Ethnic, alternative, minority or marginalized communities have long turned to the published word as a means of building identity, promulgating viewpoints and establishing some control over the development and dissemination of their own media images. Ethnic and other non-mainstream newspapers are treasured primary sources reflecting the diversity, vigor and strife typical of any multicultural society.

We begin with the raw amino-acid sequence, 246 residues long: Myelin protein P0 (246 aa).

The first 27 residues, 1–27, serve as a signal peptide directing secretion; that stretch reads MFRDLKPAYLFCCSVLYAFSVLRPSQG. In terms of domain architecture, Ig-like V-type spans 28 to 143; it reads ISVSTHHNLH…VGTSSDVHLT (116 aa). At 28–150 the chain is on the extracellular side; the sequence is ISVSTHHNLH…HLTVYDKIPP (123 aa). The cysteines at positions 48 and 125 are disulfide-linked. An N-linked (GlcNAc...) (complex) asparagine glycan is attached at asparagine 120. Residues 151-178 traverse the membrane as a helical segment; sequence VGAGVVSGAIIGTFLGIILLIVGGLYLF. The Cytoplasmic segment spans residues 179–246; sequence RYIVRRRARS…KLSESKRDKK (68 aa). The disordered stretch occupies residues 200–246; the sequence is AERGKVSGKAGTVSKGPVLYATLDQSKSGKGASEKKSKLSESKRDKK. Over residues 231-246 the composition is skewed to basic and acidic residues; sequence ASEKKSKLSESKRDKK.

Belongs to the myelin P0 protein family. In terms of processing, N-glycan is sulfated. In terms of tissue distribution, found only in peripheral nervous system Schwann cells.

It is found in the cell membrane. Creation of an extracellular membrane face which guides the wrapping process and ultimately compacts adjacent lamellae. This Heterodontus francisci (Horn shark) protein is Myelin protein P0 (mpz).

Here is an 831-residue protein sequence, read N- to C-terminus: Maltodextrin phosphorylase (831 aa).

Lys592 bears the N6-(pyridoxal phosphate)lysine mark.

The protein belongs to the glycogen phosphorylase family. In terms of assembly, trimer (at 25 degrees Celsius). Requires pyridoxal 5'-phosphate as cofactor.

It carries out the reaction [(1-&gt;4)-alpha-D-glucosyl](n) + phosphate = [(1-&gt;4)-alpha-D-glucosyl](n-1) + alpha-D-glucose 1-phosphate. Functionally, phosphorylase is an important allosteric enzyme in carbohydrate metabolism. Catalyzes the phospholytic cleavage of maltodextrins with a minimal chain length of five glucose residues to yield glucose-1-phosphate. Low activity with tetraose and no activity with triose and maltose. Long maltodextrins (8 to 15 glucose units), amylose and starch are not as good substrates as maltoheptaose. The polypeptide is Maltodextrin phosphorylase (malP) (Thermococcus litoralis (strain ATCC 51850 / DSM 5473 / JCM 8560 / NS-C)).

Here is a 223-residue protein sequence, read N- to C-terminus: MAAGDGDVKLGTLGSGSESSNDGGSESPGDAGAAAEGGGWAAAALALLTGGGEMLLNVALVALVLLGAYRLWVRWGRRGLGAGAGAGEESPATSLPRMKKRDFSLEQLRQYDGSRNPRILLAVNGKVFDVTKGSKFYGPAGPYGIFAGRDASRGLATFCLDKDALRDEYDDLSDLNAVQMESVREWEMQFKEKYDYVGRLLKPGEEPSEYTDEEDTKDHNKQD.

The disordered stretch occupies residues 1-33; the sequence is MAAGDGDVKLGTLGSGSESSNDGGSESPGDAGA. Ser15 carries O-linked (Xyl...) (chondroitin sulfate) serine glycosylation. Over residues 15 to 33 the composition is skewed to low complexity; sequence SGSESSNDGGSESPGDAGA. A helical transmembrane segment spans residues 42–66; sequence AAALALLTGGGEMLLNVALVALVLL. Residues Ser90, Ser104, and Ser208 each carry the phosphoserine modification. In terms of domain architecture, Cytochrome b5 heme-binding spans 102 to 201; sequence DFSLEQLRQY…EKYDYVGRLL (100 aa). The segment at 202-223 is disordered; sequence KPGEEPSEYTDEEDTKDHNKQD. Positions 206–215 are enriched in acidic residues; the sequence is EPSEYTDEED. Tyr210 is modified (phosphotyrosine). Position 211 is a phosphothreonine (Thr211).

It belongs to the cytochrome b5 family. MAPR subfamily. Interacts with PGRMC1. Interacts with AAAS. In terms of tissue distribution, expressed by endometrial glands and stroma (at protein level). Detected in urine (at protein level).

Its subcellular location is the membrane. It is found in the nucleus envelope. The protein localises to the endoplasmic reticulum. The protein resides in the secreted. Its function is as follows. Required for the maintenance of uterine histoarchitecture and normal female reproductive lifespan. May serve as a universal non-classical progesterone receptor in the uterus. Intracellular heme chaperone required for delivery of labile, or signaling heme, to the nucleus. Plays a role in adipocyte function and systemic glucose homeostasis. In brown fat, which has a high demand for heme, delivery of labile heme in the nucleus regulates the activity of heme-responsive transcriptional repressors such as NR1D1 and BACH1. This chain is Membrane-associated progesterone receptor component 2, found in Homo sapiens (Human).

Help: Analyzing Newspapers
*Dooley, P. (2009). History of journalism: 1930-1995. In C. H. Sterling (Ed.), Encyclopedia of journalism (Vol. 2, pp. 707-712).
This databaseidentifies ethnic, minority, and special audience newspapers published in Washington, Oregon, Montana, Idaho, Alaska, British Columbia, and the Yukon.
Many ethnic groups are represented in the database, including African American, Alaska Native, Arab Canadian, Chinese American, Filipino American, Japanese American, Hispanic Canadian, Indian, Korean American, Native American tribes, Vietnamese American, and more.
Many of the newspapers listed in the database are held in the UW Libraries Microforms & Newspapers Collection on microfilm.